Originally written by Vanessa Pike-Russell-Updated by Stacy Griffith
All hermit crabs require some access to salt in their diet, no matter what species. The habitat of land hermit crab species differs from location to location, and they have adapted to the environment they live in.
A brackish (between fresh and sea water) solution is recommended for the “Ocean Water” pool within your tank. If you are using distilled or spring water it may have varying amounts of salt already within the water, so take that into consideration.. It is important to note which type of water you use.Varying habitats of land hermit crab species. It may surprise you to know that the habitat of land hermit crabs is rather diverse. Some live in rainforest areas while others exist on coral atolls or inland areas. If you have many species
within the same crabitat then you will notice that some will drink more sea or ocean water than others. It is important that you provide an ocean or sea salt water pond within your crabitat so that each crab can take what it needs and lead a happy and healthy life.
“Although there are relatively few species of Coenobita, individuals are numerous in tropical and subtropical maritime regions particularly supralittoral areas and small islands, although some penetrate further inland. Certain species are restricted to beaches (e.g. C. perlatus (H. Milne Edwards, 1837), C. scaevola (Forskal 1775), C. spinosus (H. Milne Edwards, 1837), C. cavipes (Stimpson, 1838) while several other species may penetrate long distances inland, e.g. C. clypeatus (Herbst, 1791) on Curacao, C. rubescens (Greeff) and C. brevimanus (Dana, 1852) in rainforest, C. compressus (H. Milne Edwards) (de Wilde; 1973; Burggren and McMahon, 1988). Coenobita rugosus (H. Milne Edwards, 1837) may live on the beach or penetrate inland in situations where fresh water is available (Yamaguchi, 1938; Vannini, 1976). stages.” Greenaway (2003 p. 13)
Beach-dwelling Land Hermit Crabs Some hermit crabs live on or close to beaches and would have access to seawater and a diet high in salt. In captivity they will need access to sea water. You will often find hermit crabs which have been denied sea salt water solutions spending a lot of time in the ocean water dish once you get them home. Within the United States C. perlatus and C. cavipes are available in some pet stores and mall carts. According to Peter Greenaway, these species are beach-dwelling land hermit crabs and would require access to sea water to survive.
“Certain species are restricted to beaches (e.g. C. perlatus (H. Milne Edwards, 1837), C. scaevola (Forskal 1775), C. spinosus (H. Milne Edwards, 1837), C. cavipes (Stimpson, 1838)… Beach-dwelling coenobitids drink seawater or extract it from damp sand and often immerse themselves to flush the shell.. ” Greenaway (2003 p. 13-16
Other land hermit crabs despite living away from beach areas most hermit crabs will drink the sea water from time to time or access salt through their diet. You may find your Carribean (Purple Pincer aka C. clypeatus) hermit crabs drinking the sea water. While they may not have ready access to seawater in the wild they do drink it while in captivity, and there is often a link between excessive drinking of sea water and an impending moult.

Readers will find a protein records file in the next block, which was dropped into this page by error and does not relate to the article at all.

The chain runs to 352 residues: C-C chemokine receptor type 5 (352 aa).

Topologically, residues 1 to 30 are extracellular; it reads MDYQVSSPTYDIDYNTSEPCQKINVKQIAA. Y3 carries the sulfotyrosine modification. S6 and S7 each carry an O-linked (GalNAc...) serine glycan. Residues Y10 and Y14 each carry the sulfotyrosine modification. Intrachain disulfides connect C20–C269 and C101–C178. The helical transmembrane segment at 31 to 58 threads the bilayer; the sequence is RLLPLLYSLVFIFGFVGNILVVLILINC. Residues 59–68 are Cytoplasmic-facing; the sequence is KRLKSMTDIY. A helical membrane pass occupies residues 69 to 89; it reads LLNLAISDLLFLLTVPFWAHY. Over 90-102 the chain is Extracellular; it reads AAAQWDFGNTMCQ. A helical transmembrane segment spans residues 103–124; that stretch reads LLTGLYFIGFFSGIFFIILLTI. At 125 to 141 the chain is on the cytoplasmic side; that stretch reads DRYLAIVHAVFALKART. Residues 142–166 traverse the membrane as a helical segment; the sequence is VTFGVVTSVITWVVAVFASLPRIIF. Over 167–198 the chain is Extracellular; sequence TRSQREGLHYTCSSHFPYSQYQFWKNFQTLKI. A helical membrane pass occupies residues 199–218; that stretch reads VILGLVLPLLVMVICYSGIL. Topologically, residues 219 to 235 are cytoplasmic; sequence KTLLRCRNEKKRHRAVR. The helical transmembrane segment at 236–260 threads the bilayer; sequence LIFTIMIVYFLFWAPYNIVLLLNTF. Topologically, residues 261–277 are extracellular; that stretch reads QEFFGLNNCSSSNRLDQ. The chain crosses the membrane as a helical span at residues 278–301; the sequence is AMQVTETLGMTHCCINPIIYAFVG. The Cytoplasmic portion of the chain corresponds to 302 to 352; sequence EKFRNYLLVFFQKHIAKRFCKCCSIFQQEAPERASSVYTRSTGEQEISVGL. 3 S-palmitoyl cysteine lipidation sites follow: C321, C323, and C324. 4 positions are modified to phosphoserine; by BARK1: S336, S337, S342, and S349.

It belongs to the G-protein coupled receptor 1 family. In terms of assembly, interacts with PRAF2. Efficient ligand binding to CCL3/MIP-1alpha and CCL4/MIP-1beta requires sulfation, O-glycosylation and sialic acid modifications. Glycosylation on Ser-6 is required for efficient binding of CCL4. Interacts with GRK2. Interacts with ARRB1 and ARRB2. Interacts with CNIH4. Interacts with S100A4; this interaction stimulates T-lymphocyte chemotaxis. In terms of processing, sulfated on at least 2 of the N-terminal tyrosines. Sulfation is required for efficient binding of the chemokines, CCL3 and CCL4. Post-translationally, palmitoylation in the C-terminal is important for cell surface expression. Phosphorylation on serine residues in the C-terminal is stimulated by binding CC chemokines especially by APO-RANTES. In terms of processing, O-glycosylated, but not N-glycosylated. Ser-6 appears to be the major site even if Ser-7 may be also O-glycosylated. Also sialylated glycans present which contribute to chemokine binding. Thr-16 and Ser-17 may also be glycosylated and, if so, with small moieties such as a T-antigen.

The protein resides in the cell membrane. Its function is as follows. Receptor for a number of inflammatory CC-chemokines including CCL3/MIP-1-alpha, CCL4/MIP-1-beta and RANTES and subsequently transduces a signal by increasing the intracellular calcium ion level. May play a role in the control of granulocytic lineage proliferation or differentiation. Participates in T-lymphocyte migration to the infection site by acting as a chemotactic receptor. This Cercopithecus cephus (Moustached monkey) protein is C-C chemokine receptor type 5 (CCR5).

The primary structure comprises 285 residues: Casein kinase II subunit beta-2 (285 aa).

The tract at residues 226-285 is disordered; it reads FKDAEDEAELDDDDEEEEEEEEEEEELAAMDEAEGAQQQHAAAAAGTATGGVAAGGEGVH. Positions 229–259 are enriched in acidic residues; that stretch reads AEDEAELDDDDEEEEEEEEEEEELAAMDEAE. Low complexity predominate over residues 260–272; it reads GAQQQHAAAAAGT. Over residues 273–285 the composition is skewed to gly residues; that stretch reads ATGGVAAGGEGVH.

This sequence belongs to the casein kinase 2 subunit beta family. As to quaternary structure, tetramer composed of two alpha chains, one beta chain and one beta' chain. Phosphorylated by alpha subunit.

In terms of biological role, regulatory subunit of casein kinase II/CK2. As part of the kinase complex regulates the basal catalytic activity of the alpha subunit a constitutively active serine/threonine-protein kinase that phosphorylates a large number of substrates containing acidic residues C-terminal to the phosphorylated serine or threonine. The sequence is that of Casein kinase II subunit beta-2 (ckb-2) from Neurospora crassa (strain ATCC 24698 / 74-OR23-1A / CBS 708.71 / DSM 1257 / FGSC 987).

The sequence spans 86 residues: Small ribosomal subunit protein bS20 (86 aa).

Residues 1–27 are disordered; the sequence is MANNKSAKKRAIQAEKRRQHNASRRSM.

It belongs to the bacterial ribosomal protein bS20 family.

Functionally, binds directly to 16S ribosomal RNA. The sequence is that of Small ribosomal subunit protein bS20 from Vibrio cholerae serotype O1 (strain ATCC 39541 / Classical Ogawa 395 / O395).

“Coenobita spp. that live away from the beach do not usually have access to seawater and indeed these species prefer dilute water unless they are depleted of salt (de Wilde, 1973). ” Greenaway (2003 p. 16)
How to create ‘Ocean Water’ from Synthetic Sea Salt
If the package doesn’t give mixing directions you will be safe using this ratio: Mix eight tablespoons (1/2 cup) of Marine Salt to a Gallon (4 Litres) of dechlorinated water. This equates to roughly 2 tablespoon per Quart/Litre.
This solution can keep for up to a week. Once mixed, the solutions should be permitted to sit for 12-24 hours prior to serving to ensure the ocean crystals have dissolved. Make sure that you shake the solution if it has been left to stand thus to dissolve any undissolved salt crystals.
Philippe de Vosjoli recommends 5 tablespoons of synthetic sea salt (such as Instant Ocean) per Gallon of dechlorinated water.
Quality brands which may be used include Instant Ocean, CoralSea, Oceanic, Reef Crystals from Aquarium Systems, and Tropic Marin. Each brand should be mixed according to the instructions on the package.
For further information, and smaller quantity mixing directions, please see the Ocean Mixes page.
From the Aquarium Systems website:”Instant Ocean synthetic sea salt contains every necessary major, minor, and trace element and has no nitrates and no phosphates. It was developed through sophisticated biological and chemical testing, and every batch is analyzed to assure consistent high quality. Exceptional solubility, uniform particle size, and outstanding package value have made Instant Ocean salt the choice of aquarists for over 30 years. No other product outperforms Instant Ocean salt. Our guarantee of quality is supported by a history of proven usage. Instant Ocean is the world’s most popular brand of synthetic sea salt.” Add 1 1/4 tablespoons of Instant Ocean to a Litre of dechlorinated water
“Tropic Marin sea salt is manufactured from pharmaceutically pure salts and is based upon the most recent scientific analysis of the tropical oceans. It is free from synthetic additives and contains no nitrates, phosphates or silicates. Tropic Marin Sea Salt turns fresh water into salt water, which is practically indistinguishable from natural seawater.”Add 151 grams or four heaped teaspoons of Tropic Marin sea salt for 1 gallon of de-chlorinated water.